“Don’t be discouraged. No one would ever amount to anything if he didn’t try.”
A would-be news cameraman (Buster Keaton) tries to break into the business with the assistance of a pretty MGM secretary (Marceline Day) who gives him tips on which events to cover.
Genres, Themes, Actors, and Directors:
- Buster Keaton Films
- Movie Directors
- Silent Films
Buster Keaton’s first film made for MGM Studios (before the imminent demise of his illustrious career) was this simple yet enjoyable tale of a photographer desperate to gain work as a newsreel director — in large part to impress a sweet girl he’s fallen head-over-heels in love with. Despite fairly severe creative constraints imposed by MGM, Keaton (directed by Edward Sedgwick) manages to make the most of this slight storyline: the largely-improvised dressing room scuffle is truly inspired, and the ending is surprisingly satisfactory. While Keaton made many masterful movies — and film fanatics shouldn’t feel obligated to see all of them — I do recommend this one as “must-see” simply given the intrinsic interest of its subject matter.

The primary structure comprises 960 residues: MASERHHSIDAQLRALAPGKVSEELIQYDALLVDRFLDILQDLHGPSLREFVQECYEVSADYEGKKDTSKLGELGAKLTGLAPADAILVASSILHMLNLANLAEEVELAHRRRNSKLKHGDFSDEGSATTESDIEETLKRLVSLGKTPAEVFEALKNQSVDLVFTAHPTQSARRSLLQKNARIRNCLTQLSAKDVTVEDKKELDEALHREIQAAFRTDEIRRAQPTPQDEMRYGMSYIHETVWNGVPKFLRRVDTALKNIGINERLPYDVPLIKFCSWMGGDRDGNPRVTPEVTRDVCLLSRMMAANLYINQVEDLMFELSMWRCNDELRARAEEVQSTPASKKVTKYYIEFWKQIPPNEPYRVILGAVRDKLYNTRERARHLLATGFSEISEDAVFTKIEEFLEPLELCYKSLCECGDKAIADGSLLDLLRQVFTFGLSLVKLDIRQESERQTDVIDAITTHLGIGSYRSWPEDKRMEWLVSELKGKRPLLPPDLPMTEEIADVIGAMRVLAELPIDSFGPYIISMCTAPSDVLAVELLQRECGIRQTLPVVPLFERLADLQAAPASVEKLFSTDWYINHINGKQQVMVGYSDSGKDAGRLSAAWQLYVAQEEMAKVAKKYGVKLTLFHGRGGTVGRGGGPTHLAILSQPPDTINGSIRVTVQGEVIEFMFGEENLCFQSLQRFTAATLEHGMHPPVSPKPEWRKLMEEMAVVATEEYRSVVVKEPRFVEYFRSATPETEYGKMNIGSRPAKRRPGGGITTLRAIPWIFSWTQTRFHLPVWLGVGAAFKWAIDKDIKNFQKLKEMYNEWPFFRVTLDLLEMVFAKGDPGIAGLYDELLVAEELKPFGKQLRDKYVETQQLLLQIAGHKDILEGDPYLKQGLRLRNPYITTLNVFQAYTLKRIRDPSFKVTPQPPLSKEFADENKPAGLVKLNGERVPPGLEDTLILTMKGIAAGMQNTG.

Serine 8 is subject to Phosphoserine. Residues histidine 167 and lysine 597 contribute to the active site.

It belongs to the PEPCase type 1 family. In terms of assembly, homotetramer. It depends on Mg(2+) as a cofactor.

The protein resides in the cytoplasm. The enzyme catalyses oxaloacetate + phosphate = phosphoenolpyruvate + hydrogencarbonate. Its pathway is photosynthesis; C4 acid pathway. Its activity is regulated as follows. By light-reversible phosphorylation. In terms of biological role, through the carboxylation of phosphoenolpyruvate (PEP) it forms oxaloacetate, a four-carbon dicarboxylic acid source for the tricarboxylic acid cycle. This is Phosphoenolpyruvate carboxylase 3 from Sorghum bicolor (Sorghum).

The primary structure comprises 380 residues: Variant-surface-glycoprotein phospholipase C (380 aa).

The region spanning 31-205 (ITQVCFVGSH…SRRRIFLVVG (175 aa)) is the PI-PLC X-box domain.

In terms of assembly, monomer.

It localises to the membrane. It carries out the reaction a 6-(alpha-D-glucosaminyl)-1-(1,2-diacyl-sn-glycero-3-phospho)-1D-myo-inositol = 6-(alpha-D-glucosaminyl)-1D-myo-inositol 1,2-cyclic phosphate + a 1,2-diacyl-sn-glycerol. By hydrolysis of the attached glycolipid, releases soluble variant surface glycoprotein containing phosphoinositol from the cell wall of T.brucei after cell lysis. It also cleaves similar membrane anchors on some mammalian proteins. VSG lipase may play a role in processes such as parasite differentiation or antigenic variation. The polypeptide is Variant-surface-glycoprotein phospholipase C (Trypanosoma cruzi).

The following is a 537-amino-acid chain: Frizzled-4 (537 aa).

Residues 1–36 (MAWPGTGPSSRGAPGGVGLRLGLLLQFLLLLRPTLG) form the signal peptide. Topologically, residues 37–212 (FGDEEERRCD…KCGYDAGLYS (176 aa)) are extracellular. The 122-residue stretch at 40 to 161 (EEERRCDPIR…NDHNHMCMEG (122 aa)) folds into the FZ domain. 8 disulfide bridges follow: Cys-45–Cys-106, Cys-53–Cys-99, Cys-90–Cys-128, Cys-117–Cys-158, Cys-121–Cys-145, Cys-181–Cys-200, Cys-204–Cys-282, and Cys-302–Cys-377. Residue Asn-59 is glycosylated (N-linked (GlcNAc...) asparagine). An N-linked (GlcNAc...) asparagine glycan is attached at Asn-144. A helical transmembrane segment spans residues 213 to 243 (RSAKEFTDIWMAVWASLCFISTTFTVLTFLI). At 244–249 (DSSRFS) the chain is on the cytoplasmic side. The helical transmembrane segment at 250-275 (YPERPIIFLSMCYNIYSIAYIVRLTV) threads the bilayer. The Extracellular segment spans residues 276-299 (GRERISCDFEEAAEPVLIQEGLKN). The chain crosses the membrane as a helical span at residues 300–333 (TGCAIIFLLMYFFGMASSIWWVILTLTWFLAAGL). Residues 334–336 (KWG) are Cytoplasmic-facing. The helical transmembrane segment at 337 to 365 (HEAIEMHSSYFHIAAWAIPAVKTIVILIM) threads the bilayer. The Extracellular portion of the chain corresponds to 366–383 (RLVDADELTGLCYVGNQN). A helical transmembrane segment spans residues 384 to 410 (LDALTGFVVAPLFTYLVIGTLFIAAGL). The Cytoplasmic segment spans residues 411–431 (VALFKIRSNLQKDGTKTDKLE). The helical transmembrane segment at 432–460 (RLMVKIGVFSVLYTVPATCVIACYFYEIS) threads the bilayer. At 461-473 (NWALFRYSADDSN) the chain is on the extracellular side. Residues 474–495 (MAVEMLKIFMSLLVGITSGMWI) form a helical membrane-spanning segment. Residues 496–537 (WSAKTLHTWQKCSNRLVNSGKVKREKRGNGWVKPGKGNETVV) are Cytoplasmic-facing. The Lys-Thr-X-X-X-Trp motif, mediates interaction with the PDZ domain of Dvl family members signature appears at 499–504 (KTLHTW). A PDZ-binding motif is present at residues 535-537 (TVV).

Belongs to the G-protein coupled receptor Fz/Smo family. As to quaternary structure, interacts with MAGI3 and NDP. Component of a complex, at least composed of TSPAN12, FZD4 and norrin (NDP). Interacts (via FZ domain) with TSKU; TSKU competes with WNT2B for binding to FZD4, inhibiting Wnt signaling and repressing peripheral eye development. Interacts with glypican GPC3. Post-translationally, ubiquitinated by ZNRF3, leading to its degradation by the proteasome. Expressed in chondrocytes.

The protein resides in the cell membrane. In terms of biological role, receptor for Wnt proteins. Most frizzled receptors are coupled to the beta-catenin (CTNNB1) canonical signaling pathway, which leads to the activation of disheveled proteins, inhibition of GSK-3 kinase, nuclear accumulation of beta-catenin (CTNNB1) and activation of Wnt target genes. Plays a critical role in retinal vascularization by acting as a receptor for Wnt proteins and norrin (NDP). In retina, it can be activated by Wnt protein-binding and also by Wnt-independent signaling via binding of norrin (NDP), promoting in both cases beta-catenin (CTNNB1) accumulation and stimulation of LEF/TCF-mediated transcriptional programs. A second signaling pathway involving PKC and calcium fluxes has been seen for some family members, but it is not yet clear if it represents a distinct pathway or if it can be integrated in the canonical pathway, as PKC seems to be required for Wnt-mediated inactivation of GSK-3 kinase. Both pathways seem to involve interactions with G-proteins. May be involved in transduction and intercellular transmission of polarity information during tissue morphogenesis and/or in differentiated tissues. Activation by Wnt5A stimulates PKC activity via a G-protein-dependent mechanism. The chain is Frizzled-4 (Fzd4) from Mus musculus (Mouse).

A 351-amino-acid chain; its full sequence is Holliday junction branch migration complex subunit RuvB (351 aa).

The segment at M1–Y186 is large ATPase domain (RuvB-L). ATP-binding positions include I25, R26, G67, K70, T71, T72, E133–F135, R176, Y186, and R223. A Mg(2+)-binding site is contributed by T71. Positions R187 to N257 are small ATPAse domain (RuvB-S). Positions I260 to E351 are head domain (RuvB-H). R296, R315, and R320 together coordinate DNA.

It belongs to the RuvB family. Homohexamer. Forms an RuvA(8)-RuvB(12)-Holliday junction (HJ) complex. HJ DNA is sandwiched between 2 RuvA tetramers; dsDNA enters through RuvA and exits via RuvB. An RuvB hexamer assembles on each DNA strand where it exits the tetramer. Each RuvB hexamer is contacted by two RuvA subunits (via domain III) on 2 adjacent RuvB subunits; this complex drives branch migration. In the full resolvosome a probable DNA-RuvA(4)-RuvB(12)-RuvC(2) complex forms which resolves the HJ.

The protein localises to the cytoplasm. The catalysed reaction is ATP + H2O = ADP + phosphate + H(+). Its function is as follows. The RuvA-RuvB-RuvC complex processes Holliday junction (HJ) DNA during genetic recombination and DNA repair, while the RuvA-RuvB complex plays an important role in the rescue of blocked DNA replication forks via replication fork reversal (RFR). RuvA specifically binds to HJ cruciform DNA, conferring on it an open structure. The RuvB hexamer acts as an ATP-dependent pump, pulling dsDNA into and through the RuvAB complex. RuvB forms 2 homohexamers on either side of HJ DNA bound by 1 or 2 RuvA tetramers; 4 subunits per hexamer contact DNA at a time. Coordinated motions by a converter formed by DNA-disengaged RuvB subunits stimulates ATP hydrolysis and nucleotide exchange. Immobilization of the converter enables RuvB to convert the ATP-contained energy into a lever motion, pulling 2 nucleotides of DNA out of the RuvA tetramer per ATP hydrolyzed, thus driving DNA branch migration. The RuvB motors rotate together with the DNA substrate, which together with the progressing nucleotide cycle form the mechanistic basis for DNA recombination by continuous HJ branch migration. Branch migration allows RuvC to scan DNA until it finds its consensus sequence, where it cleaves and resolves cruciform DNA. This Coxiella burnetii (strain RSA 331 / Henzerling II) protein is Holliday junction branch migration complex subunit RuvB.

Note: MGM apparently referred to this film for years as a “perfect comedy”, and showed it to all its directors and producers to learn from.
Redeeming Qualities and Moments:
- A sweet would-be romance between Keaton and Day
- Fine slapstick by Keaton
- Interesting historical footage of early Chinatown
Yes, as one of Keaton’s most enjoyable (and cinematically relevant) outings. Listed as a Personal Recommendation in the back of Peary’s book. Selected for the National Film Registry in 2005.